LYCIUM BARBARUM.--Box Thorn, or Tea Tree. North Asia, 1696. A pretty

lax, trailing shrub, with long, slender, flexible twigs, small

linear-lanceolate leaves, and rather sparsely-produced lilac or violet

flowers. Planted against a wall, or beside a stout-growing, open-habited

shrub, where the peculiarly lithe branches can find support, this plant

does best. Probably nowhere is the Box Thorn so much at home as in

places, it then attaining to sometimes 12 feet in height, and

bearing freely its showy flowers during summer, and the bright scarlet

or orange berries in winter.

L. EUROPAEUM.--European Box Thorn. South Europe, 1730. This is a spiny,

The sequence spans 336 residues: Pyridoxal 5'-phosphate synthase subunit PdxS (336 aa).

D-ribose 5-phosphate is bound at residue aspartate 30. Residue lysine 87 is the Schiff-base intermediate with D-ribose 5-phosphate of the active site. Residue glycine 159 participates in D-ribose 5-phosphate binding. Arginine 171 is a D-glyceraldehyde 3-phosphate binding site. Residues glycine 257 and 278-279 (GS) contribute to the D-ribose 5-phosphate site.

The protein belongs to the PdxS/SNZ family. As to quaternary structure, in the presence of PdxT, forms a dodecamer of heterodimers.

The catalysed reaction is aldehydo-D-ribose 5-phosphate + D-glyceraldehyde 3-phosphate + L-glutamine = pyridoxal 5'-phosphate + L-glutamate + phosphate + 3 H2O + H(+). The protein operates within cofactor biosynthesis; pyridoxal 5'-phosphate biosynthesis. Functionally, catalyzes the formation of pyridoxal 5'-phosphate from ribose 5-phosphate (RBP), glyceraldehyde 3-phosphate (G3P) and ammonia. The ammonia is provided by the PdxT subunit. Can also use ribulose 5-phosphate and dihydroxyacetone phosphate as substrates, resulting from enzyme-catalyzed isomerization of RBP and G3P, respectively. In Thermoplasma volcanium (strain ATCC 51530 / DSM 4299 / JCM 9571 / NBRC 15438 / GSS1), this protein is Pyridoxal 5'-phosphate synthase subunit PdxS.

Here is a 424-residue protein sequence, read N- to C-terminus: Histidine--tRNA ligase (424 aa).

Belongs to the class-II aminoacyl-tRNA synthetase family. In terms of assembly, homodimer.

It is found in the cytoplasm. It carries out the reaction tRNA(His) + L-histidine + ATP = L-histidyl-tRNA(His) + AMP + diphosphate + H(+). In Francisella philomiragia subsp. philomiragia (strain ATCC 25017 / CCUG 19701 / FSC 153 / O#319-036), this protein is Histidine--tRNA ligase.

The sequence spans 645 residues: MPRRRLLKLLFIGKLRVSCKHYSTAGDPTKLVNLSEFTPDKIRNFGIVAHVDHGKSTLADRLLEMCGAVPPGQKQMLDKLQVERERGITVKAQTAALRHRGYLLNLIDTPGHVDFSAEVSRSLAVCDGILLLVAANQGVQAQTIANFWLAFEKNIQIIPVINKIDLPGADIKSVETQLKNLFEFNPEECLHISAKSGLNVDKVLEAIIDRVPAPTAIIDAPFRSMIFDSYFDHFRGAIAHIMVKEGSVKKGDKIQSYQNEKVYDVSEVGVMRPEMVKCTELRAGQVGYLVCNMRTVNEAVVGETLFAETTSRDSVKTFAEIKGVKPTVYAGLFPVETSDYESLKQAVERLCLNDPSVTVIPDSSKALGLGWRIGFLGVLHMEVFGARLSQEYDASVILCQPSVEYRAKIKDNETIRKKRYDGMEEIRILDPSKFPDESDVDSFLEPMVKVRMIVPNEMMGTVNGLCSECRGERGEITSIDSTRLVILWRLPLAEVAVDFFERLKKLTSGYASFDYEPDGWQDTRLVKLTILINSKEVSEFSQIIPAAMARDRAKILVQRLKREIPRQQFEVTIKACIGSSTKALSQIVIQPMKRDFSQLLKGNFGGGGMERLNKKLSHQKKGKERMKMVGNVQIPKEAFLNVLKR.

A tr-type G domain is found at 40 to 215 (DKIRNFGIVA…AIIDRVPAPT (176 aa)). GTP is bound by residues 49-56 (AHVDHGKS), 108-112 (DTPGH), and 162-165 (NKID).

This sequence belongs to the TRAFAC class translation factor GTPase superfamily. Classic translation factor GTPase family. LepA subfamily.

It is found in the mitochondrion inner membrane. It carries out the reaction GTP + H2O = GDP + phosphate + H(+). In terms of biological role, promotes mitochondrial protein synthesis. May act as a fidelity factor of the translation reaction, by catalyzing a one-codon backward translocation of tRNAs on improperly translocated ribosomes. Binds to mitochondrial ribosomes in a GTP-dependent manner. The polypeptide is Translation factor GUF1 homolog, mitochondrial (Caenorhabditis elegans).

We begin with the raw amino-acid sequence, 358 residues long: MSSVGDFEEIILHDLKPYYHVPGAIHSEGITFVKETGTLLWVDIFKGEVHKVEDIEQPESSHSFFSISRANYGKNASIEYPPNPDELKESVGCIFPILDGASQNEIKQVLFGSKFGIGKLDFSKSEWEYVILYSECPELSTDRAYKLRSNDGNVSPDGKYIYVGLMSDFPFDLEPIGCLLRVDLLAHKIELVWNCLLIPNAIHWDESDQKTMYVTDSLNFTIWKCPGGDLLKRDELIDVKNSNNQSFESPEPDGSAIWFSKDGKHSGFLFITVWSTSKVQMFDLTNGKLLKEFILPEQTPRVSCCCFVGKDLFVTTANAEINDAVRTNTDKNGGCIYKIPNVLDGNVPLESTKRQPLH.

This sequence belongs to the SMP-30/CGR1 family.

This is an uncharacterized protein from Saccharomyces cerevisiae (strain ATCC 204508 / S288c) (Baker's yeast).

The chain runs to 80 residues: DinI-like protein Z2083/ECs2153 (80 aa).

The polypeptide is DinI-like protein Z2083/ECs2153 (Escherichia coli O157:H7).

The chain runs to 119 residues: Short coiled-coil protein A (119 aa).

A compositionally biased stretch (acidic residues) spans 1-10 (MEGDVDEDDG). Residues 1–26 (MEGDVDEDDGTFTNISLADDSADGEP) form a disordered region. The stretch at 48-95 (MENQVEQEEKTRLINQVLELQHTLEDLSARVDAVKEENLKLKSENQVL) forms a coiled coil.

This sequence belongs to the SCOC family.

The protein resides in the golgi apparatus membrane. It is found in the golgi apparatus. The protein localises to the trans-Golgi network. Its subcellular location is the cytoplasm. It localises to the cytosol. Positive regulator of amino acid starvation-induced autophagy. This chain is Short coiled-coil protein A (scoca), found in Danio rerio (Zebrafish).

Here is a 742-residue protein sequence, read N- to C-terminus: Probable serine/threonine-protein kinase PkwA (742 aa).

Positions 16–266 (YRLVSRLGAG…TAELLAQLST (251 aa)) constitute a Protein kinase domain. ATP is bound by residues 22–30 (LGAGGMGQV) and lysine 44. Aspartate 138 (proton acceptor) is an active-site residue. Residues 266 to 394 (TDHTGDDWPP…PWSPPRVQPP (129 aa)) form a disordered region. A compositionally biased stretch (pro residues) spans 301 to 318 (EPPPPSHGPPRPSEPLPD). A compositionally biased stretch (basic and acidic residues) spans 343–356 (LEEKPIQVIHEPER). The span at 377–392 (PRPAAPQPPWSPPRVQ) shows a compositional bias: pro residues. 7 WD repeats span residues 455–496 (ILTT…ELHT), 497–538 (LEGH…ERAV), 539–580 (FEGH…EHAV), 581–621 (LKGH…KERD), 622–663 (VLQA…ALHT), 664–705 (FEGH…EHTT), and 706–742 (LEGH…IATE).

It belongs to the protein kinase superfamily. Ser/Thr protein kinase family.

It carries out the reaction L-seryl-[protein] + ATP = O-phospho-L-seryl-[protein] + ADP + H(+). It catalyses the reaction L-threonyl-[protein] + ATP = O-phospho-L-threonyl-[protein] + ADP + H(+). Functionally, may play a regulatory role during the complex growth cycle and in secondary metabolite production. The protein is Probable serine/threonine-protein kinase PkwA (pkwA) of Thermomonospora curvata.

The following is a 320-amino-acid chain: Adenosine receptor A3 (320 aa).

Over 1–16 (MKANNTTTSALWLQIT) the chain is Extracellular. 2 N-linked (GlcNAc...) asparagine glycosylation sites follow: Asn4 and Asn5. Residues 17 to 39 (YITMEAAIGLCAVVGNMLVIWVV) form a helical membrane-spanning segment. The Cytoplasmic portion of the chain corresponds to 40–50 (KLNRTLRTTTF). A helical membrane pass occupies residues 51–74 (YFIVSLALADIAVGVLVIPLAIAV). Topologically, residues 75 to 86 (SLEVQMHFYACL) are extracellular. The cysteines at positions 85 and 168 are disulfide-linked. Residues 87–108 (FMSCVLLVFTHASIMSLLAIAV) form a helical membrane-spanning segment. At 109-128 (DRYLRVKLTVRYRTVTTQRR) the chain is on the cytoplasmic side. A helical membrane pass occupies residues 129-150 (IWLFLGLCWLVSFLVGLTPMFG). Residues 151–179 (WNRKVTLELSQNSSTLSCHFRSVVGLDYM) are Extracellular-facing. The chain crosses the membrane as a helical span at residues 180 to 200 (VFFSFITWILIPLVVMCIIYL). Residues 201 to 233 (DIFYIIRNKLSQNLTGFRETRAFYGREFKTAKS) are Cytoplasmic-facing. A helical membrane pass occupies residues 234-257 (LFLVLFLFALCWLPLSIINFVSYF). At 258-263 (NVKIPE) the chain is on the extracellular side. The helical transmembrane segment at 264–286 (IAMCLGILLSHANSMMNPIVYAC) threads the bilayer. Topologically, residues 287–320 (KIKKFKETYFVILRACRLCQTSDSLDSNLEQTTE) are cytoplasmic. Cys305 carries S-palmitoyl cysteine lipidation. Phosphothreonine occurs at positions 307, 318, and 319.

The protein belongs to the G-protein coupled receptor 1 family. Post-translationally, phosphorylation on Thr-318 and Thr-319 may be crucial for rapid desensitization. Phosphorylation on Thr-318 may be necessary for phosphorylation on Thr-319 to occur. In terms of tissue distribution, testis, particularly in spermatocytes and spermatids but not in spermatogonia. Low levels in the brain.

rambling shrub, that may often be seen clambering over some cottage

porch, or used as a fence or wall plant in many parts of England. It

often grows nearly 20 feet long, and is then a plant of great beauty,

with linear-spathulate leaves of the freshest green, and pretty little

pink or reddish flowers. For quickly covering steep, dry banks and

mounds where few other plants could exist this European Box Thorn is

invaluable. Either species will grow in very poor, dry soil, and is

readily propagated by means of cuttings.